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Digital Dance Moves… the newest wave of litigation to hit Fortnite creator Epic games. Do these creators have a case, or is this a failed attempt to change the law?

Over the past few months, Epic Games the creators of Fornite saw an increase in the negative press over the Fortnite’s use and sale of digital dance moves via Fortnite’s in-game store. A number of creators came out against Fornite’s practice claiming Epic Games “stole the creator’s intellectual property, and is profiting off its use.”  Famous rapper, Terrence Ferguson a.k.a 2 Milly, Actor Alfonso Ribeiro, known as Carlon from the TV Fresh Prince, and even the mother of “Orange Shirt Kid” all filed copyright infringement cases against Epic Games claiming the studio willfully copied their various dance moves. Each case is seeking damages from Epic Games for the sale of the digitally recreated dance moves that Epic subsequently sold to the Fortnite player base.  Do these Plaintiffs have an actual case, or is this an attempt to force the courts to reinterpret the Copyright Act of 1976?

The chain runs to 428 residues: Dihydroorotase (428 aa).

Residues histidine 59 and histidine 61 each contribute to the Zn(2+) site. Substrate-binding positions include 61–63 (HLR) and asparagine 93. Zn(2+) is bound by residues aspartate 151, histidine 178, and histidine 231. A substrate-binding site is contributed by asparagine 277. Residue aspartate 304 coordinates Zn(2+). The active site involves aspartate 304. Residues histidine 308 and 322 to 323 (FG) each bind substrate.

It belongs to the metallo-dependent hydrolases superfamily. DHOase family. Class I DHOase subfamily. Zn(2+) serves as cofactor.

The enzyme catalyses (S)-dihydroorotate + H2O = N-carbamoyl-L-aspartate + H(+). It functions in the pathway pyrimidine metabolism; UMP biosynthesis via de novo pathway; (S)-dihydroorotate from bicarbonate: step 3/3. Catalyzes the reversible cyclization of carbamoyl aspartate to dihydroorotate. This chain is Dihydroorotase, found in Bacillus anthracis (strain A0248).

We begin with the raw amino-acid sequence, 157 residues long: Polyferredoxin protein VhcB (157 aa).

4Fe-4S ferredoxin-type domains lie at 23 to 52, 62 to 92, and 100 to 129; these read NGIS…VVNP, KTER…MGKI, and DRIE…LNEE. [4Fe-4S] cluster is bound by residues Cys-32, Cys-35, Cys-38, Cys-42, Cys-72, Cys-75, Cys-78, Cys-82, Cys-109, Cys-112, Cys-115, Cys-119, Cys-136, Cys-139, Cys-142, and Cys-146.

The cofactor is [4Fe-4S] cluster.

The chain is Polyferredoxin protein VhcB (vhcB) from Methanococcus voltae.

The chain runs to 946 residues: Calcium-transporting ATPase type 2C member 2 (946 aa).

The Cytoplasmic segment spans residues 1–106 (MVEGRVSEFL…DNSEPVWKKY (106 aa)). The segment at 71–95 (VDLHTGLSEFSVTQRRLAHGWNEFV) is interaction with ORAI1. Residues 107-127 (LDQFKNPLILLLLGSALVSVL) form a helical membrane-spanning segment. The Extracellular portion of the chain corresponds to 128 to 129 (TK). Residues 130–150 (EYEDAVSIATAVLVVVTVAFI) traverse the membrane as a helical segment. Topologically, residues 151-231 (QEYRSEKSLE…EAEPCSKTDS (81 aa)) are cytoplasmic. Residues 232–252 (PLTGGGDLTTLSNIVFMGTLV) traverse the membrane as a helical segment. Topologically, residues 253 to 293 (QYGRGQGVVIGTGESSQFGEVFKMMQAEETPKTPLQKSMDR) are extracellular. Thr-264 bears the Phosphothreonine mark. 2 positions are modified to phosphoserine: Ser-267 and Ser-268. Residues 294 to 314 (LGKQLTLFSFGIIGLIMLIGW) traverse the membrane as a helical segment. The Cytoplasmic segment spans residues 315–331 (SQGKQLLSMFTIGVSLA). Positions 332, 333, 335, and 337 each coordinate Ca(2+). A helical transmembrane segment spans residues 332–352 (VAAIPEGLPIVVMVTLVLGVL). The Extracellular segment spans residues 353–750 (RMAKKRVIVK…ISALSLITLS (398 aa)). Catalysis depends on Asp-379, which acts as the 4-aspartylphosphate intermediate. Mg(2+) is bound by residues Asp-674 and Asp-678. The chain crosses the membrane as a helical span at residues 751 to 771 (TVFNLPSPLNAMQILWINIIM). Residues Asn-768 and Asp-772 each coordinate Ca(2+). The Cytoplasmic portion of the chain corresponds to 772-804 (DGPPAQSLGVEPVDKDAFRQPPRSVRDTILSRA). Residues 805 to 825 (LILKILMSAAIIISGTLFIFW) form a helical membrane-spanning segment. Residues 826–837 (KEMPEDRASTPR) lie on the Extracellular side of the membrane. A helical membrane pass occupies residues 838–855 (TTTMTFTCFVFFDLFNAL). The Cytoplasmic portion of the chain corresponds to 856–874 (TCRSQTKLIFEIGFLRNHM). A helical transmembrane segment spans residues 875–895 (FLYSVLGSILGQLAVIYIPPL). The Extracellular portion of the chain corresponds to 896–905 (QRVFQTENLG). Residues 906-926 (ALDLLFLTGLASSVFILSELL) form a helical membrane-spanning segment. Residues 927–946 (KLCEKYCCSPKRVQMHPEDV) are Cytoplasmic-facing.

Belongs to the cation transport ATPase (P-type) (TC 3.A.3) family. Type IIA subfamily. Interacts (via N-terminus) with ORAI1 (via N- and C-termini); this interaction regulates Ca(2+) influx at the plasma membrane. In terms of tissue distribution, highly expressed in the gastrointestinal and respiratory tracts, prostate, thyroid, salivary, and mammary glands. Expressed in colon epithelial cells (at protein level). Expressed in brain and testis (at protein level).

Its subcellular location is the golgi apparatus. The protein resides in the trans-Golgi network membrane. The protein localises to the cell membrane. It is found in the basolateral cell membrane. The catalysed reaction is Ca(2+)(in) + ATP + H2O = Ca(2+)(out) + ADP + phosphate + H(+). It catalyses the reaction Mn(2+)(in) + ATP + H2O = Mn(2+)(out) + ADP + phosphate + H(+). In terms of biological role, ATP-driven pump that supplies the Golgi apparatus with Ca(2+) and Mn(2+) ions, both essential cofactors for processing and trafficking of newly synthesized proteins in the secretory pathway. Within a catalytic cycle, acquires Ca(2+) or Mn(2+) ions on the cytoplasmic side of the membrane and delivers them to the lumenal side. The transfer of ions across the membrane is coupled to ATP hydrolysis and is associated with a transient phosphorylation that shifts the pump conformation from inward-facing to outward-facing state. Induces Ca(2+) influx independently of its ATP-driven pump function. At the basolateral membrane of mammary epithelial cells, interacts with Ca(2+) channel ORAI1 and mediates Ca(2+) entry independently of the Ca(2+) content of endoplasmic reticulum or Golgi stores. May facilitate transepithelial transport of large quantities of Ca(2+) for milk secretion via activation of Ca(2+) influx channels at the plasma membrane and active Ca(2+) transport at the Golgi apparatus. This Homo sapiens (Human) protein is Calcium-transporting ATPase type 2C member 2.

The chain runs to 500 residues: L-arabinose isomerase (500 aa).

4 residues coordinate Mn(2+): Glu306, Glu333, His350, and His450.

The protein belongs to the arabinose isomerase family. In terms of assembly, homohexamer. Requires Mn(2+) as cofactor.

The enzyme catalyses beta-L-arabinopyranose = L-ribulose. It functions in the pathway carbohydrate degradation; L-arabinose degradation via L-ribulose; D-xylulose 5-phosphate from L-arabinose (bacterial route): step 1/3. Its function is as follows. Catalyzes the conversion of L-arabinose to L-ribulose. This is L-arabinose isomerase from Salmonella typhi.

To answer the question we first must determine if a dance move can be copyrighted? For a work to qualify for copyright it must (1) be an original work of authorship or artistic expression, (2) fixed in a tangible medium of expression.  (17 U.S.C.A. §101) Copyrightable subject matter includes literary works, musical works, dramatic works, pantomimes, and choreographic works, and several other forms of artistic expression.  We are only going to focus on one, choreographic works.  The United States Copyright Office defines choreographic works as “the composition and arrangement of dance movements and patterns and is usually intended to be accompanied by music. (Compendium of Copyright Office Practices, Compendium II § 450.01 (1984)). Most importantly.

This leads up to the most important question, Can a single dance move or a simple routine of dance moves qualify for protection as a choreographic work? Does copyright protection expands to 2 Milly, Carlton, and the Orange Shirt Kid, and if so do they have the right to sue Epic for damages for subsequently “copying” these dance moves, and selling them via the Fortnite in-game store?